“A narco-state does not exist in Bolivia,” ran a recent headline in a leading Santa Cruz newspaper, El Deber. The author? The equivalent of the European Union Ambassador to Bolivia, Tim Torlot. Apparently Mary Anastasia O’Grady had not read the interview. In her recent Wall Street Journal column, “Bolivia’s Descent into Rogue Status,” O’Grady confects a string of absurd accusations about how Bolivia has become a “hub for organized crime and a safe haven for terrorists.” These include references to “the Tehran connection,” a “repressive narco-state,” and “African extremists . . .joining the fray.” Alleged evidence for the latter is that a “partially burned body of a mutilated black man was found near the Brazilian border.” In fact, all of the accusations are based on innuendo and hearsay.
The alleged terrorist connection merits no further analysis. Suffice it to say that Bolivia is barely mentioned in the U.S. Department of State’s latest Country Reports on Terrorism. Bolivia does face a very real problem with drug trafficking. As reported coca cultivation and estimated cocaine production have decreased in Colombia, Peru has emerged as the region’s main drug trafficking concern. Cheap coca paste is flowing across the border from Peru into Bolivia, where it is either transited directly through to Brazil and Argentina or manufactured into cocaine and then sent on.
In other words, Bolivia is now bearing the cost of the results of drug policies implemented in Colombia, which has shifted coca production to Peru, and in Peru, which is eradicating thousands of hectares of coca each year but fails miserably at interdicting either coca paste or cocaine. And as long as demand for cocaine remains robust, supply will be readily available. Ultimate success is reducing the flow of cocaine out of the Andean region depends not on any one country’s efforts, but on significantly reducing worldwide demand for it.
O’Grady states that “United Nations data show that cocaine production is up in Bolivia since 2006.” But in fact the United Nations has not published estimated cocaine production statistics since 2009 and the U.S. government reported an 18 percent decrease in estimated cocaine production in Bolivia from 2011 to 2012. For two years in a row, net coca cultivation has declined, earning Bolivia high praise from European and UNODC officials. Since the U.S. Drug Enforcement Administration left Bolivia, illicit drug seizures have increased significantly. UNODC also recently praised the Bolivian government’s efforts against money laundering.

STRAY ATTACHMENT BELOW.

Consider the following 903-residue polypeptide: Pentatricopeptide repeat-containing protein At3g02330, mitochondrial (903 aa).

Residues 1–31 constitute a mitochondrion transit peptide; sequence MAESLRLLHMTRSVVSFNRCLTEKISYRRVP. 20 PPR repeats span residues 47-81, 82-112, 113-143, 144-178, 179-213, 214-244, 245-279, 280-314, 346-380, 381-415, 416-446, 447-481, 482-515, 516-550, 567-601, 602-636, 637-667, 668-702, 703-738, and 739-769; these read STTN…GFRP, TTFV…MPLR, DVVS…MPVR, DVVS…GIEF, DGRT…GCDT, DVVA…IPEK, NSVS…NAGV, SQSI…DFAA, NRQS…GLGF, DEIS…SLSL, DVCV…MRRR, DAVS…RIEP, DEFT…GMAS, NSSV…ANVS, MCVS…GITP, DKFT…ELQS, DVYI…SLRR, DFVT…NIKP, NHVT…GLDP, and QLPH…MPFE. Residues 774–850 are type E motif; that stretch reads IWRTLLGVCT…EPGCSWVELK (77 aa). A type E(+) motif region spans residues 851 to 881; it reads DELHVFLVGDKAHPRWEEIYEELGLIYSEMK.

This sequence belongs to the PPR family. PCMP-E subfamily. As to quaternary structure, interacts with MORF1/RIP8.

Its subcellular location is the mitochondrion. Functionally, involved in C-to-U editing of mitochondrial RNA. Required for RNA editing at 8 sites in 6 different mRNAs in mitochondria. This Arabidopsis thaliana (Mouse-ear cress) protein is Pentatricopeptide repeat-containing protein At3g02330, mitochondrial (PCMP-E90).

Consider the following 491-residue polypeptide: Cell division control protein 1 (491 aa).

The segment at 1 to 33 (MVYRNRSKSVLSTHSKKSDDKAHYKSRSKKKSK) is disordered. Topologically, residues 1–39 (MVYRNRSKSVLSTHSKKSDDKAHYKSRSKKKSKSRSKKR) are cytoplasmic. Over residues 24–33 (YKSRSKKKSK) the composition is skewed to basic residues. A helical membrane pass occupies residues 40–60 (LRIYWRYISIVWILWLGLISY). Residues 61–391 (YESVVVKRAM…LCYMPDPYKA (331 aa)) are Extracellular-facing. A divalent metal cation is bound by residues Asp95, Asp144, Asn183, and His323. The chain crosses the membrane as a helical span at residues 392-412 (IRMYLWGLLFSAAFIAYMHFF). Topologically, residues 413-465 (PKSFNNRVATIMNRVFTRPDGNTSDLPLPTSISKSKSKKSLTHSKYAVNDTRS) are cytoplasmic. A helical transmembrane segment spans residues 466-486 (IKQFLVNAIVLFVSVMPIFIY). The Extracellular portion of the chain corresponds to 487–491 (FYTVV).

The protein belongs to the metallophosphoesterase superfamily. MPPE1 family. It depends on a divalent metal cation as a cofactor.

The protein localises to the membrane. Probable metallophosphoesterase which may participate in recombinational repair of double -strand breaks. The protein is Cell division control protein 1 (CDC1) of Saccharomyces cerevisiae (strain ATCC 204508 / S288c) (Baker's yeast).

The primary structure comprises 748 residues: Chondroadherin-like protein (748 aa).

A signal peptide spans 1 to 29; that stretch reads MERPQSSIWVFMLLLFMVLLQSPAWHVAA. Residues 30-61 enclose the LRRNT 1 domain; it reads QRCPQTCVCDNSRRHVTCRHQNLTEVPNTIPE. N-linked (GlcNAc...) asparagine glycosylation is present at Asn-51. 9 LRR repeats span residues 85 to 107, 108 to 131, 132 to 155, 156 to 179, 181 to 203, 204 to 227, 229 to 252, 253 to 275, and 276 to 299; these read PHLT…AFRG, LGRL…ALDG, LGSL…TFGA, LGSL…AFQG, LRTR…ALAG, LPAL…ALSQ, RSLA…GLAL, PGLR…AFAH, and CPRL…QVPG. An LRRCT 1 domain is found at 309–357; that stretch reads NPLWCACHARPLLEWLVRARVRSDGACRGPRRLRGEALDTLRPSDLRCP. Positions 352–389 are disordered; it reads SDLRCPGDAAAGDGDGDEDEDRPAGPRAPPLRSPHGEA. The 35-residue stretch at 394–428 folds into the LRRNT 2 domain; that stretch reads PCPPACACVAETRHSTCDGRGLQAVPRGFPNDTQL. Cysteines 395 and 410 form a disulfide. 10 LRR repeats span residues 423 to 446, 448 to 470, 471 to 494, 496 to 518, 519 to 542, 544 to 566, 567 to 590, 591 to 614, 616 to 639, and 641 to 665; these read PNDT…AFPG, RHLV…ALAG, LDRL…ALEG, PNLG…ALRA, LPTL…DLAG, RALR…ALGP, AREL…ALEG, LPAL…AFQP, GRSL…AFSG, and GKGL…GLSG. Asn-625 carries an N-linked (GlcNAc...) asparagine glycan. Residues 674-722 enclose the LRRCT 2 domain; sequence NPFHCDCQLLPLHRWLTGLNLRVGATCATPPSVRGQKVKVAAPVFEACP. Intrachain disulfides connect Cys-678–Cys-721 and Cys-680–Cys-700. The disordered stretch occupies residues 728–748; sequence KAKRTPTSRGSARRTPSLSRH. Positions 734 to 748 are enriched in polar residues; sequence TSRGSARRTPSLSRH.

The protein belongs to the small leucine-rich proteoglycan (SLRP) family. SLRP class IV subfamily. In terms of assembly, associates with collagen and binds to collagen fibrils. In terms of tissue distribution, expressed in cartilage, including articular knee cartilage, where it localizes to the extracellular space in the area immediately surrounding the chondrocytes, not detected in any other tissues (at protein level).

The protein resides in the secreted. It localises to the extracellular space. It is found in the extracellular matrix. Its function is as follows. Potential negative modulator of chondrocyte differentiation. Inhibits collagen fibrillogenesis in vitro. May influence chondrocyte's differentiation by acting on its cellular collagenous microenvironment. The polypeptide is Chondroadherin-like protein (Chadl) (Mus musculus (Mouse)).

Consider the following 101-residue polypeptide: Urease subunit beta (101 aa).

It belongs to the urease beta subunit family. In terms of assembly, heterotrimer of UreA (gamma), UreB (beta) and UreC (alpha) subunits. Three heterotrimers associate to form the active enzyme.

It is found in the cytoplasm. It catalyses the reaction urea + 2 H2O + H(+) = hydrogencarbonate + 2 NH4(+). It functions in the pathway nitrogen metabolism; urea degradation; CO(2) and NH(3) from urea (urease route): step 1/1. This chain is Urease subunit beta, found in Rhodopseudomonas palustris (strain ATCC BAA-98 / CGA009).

When asked to define a narco-state, Ambassador Torlot replied, “It is a state where the government is in the hands of drug traffickers and does not do anything against them. That is not the case in Bolivia.”
U.S-Bolivian relations remain strained for reasons too numerous to recount here. Regardless of the criticisms one might have of U.S. policy toward Bolivia or Bolivia’s policy toward the United States, it is in the interests of both countries—as each country has expressed at different times in the past—to maintain open channels of communication and, ultimately, to exchange ambassadors once again, as was underscored by the U.S. Charge d’Affaires in Bolivia, Larry Memmott, in a Nov. 3 interview. What will move both countries in that direction is fact-based public discourse.
Thanks to Kathryn Ledebur, Director of the Andean Information Network, for assistance with this commentary.
Photo: Sucre, Bolivia, courtesy RaMaOrLi